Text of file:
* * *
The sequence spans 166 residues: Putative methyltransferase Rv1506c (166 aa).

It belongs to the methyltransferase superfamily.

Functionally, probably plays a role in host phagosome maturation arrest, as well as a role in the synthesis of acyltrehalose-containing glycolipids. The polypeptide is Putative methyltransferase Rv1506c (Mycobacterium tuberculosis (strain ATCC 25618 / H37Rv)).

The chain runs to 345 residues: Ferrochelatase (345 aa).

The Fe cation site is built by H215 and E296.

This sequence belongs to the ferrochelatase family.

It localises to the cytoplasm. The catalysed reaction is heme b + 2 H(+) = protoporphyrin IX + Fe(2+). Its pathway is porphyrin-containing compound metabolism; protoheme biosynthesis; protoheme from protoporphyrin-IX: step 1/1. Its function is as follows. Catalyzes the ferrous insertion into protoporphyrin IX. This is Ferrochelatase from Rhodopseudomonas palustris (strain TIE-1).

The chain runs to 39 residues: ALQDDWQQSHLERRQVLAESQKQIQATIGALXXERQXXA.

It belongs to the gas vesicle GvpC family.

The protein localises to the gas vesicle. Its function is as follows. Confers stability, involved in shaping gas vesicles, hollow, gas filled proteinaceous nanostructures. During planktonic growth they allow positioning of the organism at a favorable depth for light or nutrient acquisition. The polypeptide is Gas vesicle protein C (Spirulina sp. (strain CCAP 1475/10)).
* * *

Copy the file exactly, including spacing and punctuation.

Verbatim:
The sequence spans 166 residues: Putative methyltransferase Rv1506c (166 aa).

It belongs to the methyltransferase superfamily.

Functionally, probably plays a role in host phagosome maturation arrest, as well as a role in the synthesis of acyltrehalose-containing glycolipids. The polypeptide is Putative methyltransferase Rv1506c (Mycobacterium tuberculosis (strain ATCC 25618 / H37Rv)).

The chain runs to 345 residues: Ferrochelatase (345 aa).

The Fe cation site is built by H215 and E296.

This sequence belongs to the ferrochelatase family.

It localises to the cytoplasm. The catalysed reaction is heme b + 2 H(+) = protoporphyrin IX + Fe(2+). Its pathway is porphyrin-containing compound metabolism; protoheme biosynthesis; protoheme from protoporphyrin-IX: step 1/1. Its function is as follows. Catalyzes the ferrous insertion into protoporphyrin IX. This is Ferrochelatase from Rhodopseudomonas palustris (strain TIE-1).

The chain runs to 39 residues: ALQDDWQQSHLERRQVLAESQKQIQATIGALXXERQXXA.

It belongs to the gas vesicle GvpC family.

The protein localises to the gas vesicle. Its function is as follows. Confers stability, involved in shaping gas vesicles, hollow, gas filled proteinaceous nanostructures. During planktonic growth they allow positioning of the organism at a favorable depth for light or nutrient acquisition. The polypeptide is Gas vesicle protein C (Spirulina sp. (strain CCAP 1475/10)).